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A matrix A P t0, 1u m n is said to avoid a forbidden pattern P P t0, 1u k l if no k l submatrix of A matches P, where a 0 in P can match either a 0 or 1 in A. Let ExpP, nq be the maximum weight (i.e., number of 1s) of an n n matrix avoiding the pattern P or all patterns in the set P. The theory of forbidden submatrices subsumes many extremal problems in combinatorics and graph theory, including DavenportSchinzel sequences and their generalizations, Stanley and Wilf’s permutation avoidance problem, and Turántype subgraph avoidance problems. Forbidden submatrices have found many applications in discrete geometry and the analysis of both geometric and nongeometric algorithms. In general terms, to bound the complexity of an arrangement of objections or the running time of an algorithm, one transcribes the objects or operations as a 01 matrix that provably avoids some forbidden pattern or collection of patterns P. This method is useful only to the extent that ExpP, nq can be tightly bounded, for specific P s or whole classes of P s. A 01 matrix can be interpreted as the incidence matrix of a bipartite graph where vertices on either side of the bipartition are ordered. In 1992, Füredi and Hajnal conjectured that imposing
Degrees of Nonlinearity in Forbidden 01 Matrix Problems
"... A 01 matrix A is said to avoid a forbidden 01 matrix (or pattern) P if no submatrix of A matches P, where a 0 in P matches either 0 or 1 in A. The theory of forbidden matrices subsumes many extremal problems in combinatorics and graph theory such as bounding the length of DavenportSchinzel sequen ..."
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Cited by 3 (2 self)
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A 01 matrix A is said to avoid a forbidden 01 matrix (or pattern) P if no submatrix of A matches P, where a 0 in P matches either 0 or 1 in A. The theory of forbidden matrices subsumes many extremal problems in combinatorics and graph theory such as bounding the length of DavenportSchinzel sequences and their generalizations, Stanley and Wilf’s permutation avoidance problem, and Turántype subgraph avoidance problems. In addition, forbidden matrix theory has proved to be a powerful tool in discrete geometry and the analysis of both geometric and nongeometric algorithms. Clearly a 01 matrix can be interpreted as the incidence matrix of a bipartite graph in which vertices on each side of the partition are ordered. Füredi and Hajnal conjectured that if P corresponds to an acyclic graph then the maximum weight (number of 1s) in an n × n matrix avoiding P is O(n log n). Our first result is a refutation of this conjecture. We exhibiting n × n matrices with weight Θ(n log n log log n) that avoid a relatively small acyclic matrix. The matrices are constructed via two complementary composition operations for 01 matrices. Our second result is a simplified proof that there is an infinite antichain (with respect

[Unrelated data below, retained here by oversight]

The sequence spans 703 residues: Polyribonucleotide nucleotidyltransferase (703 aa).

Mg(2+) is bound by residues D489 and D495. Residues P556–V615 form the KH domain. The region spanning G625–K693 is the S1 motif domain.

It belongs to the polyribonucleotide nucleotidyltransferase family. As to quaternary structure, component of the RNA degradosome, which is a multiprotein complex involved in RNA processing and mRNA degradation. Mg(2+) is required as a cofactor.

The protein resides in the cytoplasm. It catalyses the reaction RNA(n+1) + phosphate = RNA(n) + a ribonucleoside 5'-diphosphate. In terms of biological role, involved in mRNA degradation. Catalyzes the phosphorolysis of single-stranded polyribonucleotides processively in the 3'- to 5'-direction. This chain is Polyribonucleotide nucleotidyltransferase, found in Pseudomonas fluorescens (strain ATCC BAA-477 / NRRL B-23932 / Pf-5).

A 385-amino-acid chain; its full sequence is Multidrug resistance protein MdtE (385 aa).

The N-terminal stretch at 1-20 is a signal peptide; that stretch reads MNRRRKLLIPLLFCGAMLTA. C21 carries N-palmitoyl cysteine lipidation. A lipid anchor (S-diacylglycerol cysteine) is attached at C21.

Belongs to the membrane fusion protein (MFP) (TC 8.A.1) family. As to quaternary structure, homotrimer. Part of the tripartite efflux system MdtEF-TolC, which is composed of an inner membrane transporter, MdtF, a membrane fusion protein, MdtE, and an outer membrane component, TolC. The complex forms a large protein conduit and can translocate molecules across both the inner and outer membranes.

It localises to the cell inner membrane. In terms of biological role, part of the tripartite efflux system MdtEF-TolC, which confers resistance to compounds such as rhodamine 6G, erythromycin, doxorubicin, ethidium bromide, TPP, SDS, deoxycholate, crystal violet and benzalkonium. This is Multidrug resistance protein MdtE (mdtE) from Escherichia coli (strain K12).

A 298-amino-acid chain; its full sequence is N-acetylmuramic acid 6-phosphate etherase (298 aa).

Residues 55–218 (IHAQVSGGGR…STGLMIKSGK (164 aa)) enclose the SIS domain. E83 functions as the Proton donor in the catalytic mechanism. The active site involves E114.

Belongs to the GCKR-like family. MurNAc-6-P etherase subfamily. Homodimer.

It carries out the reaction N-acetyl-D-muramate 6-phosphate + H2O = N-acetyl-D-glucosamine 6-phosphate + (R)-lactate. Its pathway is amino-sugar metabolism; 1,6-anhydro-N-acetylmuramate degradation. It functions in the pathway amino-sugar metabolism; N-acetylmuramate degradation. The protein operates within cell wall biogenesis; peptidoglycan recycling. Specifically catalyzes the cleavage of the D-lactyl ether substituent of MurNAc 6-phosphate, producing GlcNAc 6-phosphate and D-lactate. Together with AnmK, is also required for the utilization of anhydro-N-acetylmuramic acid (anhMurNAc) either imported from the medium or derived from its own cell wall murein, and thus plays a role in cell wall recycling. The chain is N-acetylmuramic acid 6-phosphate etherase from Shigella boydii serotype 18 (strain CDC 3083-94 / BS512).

On the Structure and Composition of Forbidden Sequences, with Geometric Applications
, 2010
"... Forbidden substructure theorems have proved to be among of the most versatile tools in bounding the complexity of geometric objects and the running time of geometric algorithms. To apply them one typically transcribes an algorithm execution or geometric object as a sequence over some alphabet or a 0 ..."
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Cited by 3 (1 self)
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Forbidden substructure theorems have proved to be among of the most versatile tools in bounding the complexity of geometric objects and the running time of geometric algorithms. To apply them one typically transcribes an algorithm execution or geometric object as a sequence over some alphabet or a 01 matrix, proves that this object avoids some subsequence or submatrix σ, then uses an off the shelf bound on the maximum size of such a σfree object. As a historical trend, expanding our library of forbidden substructure theorems has led to better bounds and simpler analyses of the complexity of geometric objects. We establish new and tight bounds on the maximum length of generalized DavenportSchinzel sequences, which are those whose subsequences are not isomorphic to some fixed sequence σ. (The standard DavenportSchinzel sequences restrict σ to be of the form abab · · ·.) 1. We prove that Nshaped forbidden subsequences (of the form abc · · · xyzyx · · · cbabc · · · xyz) have a linear extremal function. Our proof dramatically improves an earlier one of Klazar and Valtr in the leading constants and overall simplicity. This result tightens the (astronomical) leading constants in Valtr’s O(n log n) bound on geometric graphs without